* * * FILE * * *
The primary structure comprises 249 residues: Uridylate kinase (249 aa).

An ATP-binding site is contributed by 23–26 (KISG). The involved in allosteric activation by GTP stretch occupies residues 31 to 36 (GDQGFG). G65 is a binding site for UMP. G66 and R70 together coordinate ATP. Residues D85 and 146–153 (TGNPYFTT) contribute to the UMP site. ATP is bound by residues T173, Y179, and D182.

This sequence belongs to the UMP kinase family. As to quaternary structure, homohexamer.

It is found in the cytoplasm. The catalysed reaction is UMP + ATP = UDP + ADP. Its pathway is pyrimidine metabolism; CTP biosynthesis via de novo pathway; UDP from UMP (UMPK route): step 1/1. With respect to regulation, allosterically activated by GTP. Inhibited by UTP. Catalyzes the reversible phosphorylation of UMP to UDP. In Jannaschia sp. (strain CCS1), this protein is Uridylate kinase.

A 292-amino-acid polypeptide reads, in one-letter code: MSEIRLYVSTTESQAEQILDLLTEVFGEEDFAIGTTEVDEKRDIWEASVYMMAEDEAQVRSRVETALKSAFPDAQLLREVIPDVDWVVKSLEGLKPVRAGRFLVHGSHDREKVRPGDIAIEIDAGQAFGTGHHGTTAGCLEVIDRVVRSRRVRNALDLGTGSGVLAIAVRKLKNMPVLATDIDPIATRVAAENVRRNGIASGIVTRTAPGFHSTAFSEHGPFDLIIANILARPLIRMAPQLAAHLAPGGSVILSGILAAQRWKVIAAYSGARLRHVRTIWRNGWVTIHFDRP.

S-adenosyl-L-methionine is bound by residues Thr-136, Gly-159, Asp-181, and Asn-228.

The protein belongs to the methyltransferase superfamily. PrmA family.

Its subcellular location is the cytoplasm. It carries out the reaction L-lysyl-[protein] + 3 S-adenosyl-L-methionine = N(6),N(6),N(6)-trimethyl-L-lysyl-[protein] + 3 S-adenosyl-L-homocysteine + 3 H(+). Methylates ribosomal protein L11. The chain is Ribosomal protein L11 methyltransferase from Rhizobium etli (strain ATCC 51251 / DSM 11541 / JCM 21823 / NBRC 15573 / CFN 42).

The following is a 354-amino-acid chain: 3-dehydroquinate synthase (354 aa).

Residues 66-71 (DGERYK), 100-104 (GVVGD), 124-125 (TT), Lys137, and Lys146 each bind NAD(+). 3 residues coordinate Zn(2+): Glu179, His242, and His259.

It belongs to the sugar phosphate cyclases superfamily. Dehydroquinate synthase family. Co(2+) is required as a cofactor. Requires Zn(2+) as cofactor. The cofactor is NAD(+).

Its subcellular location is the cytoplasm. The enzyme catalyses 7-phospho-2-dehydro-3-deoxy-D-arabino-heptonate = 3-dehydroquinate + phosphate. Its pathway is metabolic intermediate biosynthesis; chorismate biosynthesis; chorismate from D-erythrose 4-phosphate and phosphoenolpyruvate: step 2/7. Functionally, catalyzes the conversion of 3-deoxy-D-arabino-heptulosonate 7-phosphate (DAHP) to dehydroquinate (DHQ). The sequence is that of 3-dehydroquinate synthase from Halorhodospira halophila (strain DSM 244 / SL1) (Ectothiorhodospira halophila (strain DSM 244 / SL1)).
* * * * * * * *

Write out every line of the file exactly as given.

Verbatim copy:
The primary structure comprises 249 residues: Uridylate kinase (249 aa).

An ATP-binding site is contributed by 23–26 (KISG). The involved in allosteric activation by GTP stretch occupies residues 31 to 36 (GDQGFG). G65 is a binding site for UMP. G66 and R70 together coordinate ATP. Residues D85 and 146–153 (TGNPYFTT) contribute to the UMP site. ATP is bound by residues T173, Y179, and D182.

This sequence belongs to the UMP kinase family. As to quaternary structure, homohexamer.

It is found in the cytoplasm. The catalysed reaction is UMP + ATP = UDP + ADP. Its pathway is pyrimidine metabolism; CTP biosynthesis via de novo pathway; UDP from UMP (UMPK route): step 1/1. With respect to regulation, allosterically activated by GTP. Inhibited by UTP. Catalyzes the reversible phosphorylation of UMP to UDP. In Jannaschia sp. (strain CCS1), this protein is Uridylate kinase.

A 292-amino-acid polypeptide reads, in one-letter code: MSEIRLYVSTTESQAEQILDLLTEVFGEEDFAIGTTEVDEKRDIWEASVYMMAEDEAQVRSRVETALKSAFPDAQLLREVIPDVDWVVKSLEGLKPVRAGRFLVHGSHDREKVRPGDIAIEIDAGQAFGTGHHGTTAGCLEVIDRVVRSRRVRNALDLGTGSGVLAIAVRKLKNMPVLATDIDPIATRVAAENVRRNGIASGIVTRTAPGFHSTAFSEHGPFDLIIANILARPLIRMAPQLAAHLAPGGSVILSGILAAQRWKVIAAYSGARLRHVRTIWRNGWVTIHFDRP.

S-adenosyl-L-methionine is bound by residues Thr-136, Gly-159, Asp-181, and Asn-228.

The protein belongs to the methyltransferase superfamily. PrmA family.

Its subcellular location is the cytoplasm. It carries out the reaction L-lysyl-[protein] + 3 S-adenosyl-L-methionine = N(6),N(6),N(6)-trimethyl-L-lysyl-[protein] + 3 S-adenosyl-L-homocysteine + 3 H(+). Methylates ribosomal protein L11. The chain is Ribosomal protein L11 methyltransferase from Rhizobium etli (strain ATCC 51251 / DSM 11541 / JCM 21823 / NBRC 15573 / CFN 42).

The following is a 354-amino-acid chain: 3-dehydroquinate synthase (354 aa).

Residues 66-71 (DGERYK), 100-104 (GVVGD), 124-125 (TT), Lys137, and Lys146 each bind NAD(+). 3 residues coordinate Zn(2+): Glu179, His242, and His259.

It belongs to the sugar phosphate cyclases superfamily. Dehydroquinate synthase family. Co(2+) is required as a cofactor. Requires Zn(2+) as cofactor. The cofactor is NAD(+).

Its subcellular location is the cytoplasm. The enzyme catalyses 7-phospho-2-dehydro-3-deoxy-D-arabino-heptonate = 3-dehydroquinate + phosphate. Its pathway is metabolic intermediate biosynthesis; chorismate biosynthesis; chorismate from D-erythrose 4-phosphate and phosphoenolpyruvate: step 2/7. Functionally, catalyzes the conversion of 3-deoxy-D-arabino-heptulosonate 7-phosphate (DAHP) to dehydroquinate (DHQ). The sequence is that of 3-dehydroquinate synthase from Halorhodospira halophila (strain DSM 244 / SL1) (Ectothiorhodospira halophila (strain DSM 244 / SL1)).